Data Science Perspectives: Q&A with Microsoft Data Scientists Val Fontama and Wee Hyong Tok

You can’t read the tech press without seeing news of exciting advancements or opportunities in data science and advanced analytics. We sat down with two of our own Microsoft Data Scientists to learn more about their role in the field, some of the real-world successes they’ve seen, and get their perspective on today’s opportunities in these evolving areas of data analytics.

If you want to learn more about predictive analytics in the cloud or hear more from Val and Wee Hyong, check out their new book, Predictive Analytics with Microsoft Azure Machine Learning: Build and Deploy Actionable Solutions in Minutes.

First, tell us about your roles at Microsoft?

 [Val] Principal Data Scientist in the Data and Decision Sciences Group (DDSG) at Microsoft

 [Wee Hyong] Senior Program Manager, Azure Data Factory team at Microsoft

 And how did you get here? What’s your background in data science?

[Val] I started in data science over 20 years ago when I did a PhD in Artificial Intelligence. I used Artificial Neural Networks to solve challenging engineering problems, such as the measurement of fluid velocities and heat transfer. After my PhD, I applied data mining in the environmental science and credit industry: I did a year’s post-doctoral fellowship before joining Equifax as a New Technology Consultant in their London office. There, I pioneered the application of data mining to risk assessment and marketing in the consumer credit industry. I hand coded over ten machine learning algorithms, including neural networks, genetic algorithms, and Bayesian belief networks in C++ and applied them to fraud detection, predicting risk of default, and customer segmentation.    

[Wee Hyong] I’ve worked on database systems for over 10 years, from academia to industry.  I joined Microsoft after I completed my PhD in Data Streaming Systems. When I started, I worked on shaping the SSIS server from concept to release in SQL Server 2012. I have been super passionate about data science before joining Microsoft. Prior to joining Microsoft, I wrote code on integrating association rule mining into a relational database management system, which allows users to combine association rule mining queries with SQL queries. I was a SQL Server Most Valuable Professional (MVP), where I was running data mining boot camps for IT professionals in Southeast Asia, and showed how to transform raw data into insights using data mining capabilities in Analysis Services.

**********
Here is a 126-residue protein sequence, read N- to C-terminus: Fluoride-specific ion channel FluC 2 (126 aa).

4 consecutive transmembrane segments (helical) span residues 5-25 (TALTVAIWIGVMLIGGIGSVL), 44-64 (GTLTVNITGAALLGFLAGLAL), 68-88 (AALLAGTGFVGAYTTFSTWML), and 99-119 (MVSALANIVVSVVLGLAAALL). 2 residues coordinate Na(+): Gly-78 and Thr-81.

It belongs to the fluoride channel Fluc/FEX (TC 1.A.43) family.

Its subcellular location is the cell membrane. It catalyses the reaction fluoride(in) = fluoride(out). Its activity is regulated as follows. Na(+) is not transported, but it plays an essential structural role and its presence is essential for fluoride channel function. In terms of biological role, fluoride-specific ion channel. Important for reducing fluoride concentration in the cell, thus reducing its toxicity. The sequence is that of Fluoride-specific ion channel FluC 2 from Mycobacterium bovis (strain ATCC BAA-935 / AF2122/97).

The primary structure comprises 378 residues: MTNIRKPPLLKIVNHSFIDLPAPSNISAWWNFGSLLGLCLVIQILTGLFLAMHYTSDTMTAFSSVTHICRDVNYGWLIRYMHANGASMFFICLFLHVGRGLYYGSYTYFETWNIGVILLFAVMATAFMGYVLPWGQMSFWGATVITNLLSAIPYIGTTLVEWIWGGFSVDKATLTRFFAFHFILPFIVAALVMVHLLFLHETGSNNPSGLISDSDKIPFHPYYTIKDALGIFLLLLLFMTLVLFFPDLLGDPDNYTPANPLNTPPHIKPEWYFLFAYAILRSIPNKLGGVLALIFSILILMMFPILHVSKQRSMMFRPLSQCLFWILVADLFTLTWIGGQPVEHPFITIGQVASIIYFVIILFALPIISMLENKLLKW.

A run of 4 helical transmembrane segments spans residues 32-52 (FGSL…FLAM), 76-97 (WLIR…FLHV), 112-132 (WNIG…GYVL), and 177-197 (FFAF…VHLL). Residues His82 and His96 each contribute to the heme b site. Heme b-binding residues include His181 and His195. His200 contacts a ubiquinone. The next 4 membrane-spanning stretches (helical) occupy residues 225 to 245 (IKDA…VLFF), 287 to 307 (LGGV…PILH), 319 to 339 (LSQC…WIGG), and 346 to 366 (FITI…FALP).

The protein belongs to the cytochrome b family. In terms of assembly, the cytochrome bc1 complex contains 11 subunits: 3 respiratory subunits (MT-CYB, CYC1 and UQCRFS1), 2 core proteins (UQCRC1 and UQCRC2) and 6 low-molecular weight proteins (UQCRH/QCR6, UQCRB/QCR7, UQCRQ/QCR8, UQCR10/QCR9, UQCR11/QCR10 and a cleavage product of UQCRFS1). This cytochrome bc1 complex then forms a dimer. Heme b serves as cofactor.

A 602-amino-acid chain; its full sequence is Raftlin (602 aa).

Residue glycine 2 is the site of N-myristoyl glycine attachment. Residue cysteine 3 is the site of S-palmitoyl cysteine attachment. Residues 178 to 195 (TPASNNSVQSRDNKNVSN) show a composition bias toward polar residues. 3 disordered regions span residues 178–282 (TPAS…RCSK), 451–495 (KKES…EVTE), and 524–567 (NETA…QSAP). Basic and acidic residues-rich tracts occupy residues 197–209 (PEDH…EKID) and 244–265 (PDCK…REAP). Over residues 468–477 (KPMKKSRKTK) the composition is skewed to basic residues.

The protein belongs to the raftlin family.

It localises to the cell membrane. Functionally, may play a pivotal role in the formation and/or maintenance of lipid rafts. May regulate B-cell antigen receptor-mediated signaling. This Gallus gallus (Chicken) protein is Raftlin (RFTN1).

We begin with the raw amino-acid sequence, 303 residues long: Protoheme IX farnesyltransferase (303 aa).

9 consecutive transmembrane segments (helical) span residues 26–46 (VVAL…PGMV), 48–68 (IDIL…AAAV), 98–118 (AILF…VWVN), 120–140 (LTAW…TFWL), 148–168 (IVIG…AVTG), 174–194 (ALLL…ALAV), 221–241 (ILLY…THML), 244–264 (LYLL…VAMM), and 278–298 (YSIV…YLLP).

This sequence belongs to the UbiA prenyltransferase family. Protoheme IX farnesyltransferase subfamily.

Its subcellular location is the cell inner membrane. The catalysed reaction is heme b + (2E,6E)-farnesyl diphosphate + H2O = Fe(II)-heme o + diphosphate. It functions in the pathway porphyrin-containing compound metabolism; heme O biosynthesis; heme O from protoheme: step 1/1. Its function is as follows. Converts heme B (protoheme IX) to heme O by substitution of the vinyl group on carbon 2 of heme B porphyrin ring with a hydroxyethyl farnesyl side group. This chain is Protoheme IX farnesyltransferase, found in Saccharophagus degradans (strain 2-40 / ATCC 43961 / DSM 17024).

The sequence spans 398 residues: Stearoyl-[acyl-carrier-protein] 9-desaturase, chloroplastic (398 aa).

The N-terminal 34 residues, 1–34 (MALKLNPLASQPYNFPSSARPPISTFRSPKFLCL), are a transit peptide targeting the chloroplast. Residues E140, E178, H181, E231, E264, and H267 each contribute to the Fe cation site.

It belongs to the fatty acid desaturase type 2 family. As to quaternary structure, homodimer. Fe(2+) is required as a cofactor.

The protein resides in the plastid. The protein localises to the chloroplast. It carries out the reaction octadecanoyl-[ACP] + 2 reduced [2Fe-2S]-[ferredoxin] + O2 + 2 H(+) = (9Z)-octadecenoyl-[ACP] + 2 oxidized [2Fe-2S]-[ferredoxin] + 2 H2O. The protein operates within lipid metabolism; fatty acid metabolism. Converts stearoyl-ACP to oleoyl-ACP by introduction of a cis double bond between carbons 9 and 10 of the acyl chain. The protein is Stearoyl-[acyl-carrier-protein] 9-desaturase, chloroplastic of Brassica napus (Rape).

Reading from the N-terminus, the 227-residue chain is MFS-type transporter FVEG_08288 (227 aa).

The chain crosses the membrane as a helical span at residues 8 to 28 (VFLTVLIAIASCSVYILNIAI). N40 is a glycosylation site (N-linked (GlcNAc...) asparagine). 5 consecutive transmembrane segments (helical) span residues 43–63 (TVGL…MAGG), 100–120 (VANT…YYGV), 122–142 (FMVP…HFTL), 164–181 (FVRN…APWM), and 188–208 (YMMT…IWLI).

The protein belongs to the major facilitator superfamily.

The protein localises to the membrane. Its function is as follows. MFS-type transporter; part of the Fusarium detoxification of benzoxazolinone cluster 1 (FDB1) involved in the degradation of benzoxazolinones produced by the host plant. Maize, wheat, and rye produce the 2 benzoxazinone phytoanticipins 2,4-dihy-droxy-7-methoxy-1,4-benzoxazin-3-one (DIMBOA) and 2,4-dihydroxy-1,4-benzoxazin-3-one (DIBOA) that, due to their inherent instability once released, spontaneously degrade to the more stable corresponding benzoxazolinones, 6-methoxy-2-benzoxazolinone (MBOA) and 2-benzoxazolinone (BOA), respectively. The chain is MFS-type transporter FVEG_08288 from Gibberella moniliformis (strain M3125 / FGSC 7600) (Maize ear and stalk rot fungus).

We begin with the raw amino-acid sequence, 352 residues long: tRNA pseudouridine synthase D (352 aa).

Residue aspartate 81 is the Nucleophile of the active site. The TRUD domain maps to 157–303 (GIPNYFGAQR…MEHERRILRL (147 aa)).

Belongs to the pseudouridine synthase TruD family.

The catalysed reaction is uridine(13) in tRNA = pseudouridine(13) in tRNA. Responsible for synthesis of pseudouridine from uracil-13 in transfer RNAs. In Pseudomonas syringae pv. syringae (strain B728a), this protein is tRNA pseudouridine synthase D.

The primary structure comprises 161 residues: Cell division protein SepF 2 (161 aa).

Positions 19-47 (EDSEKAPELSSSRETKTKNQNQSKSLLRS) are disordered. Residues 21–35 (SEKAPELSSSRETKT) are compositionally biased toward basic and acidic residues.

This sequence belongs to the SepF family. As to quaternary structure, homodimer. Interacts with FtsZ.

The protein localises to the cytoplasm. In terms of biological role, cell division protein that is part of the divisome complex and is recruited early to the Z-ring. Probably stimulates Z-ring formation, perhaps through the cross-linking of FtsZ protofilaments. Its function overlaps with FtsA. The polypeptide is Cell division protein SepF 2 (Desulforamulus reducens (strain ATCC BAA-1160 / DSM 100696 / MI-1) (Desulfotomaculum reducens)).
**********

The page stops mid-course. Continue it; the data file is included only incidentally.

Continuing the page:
What are the common challenges you see with people, companies, or other organizations who are building out their data science skills and practices?

[Val] The first challenge is finding the right talent. Many of the executives we talk to are keen to form their own data science teams but may not know where to start. First, they are not clear what skills to hire – should they hire PhDs in math, statistics, computer science or other? Should the data scientist also have strong programming skills? If so, in what programming languages? What domain knowledge is required? We have learned that data science is a team sport, because it spans so many disciplines including math, statistics, computer science, etc. Hence it is hard to find all the requisite skills in a single person. So you need to hire people with complementary skills across these disciplines to build a complete team.

The next challenge arises once there is a data science team in place – what’s the best way to organize this team? Should the team be centralized or decentralized? Where should it sit relative to the BI team? Should data scientists be part of the BI team or separate? In our experience at Microsoft, we recommend having a hybrid model with a centralized team of data scientists, plus additional data scientists embedded in the business units. Through the embedded data scientists, the team can build good domain knowledge in specific lines of business. In addition, the central team allows them to share knowledge and best practices easily. Our experience also shows that it is better to have the data science team separate from the BI team. The BI team can focus on descriptive and diagnostic analysis, while the data science team focuses on predictive and prescriptive analysis. Together they will span the full continuum of analytics.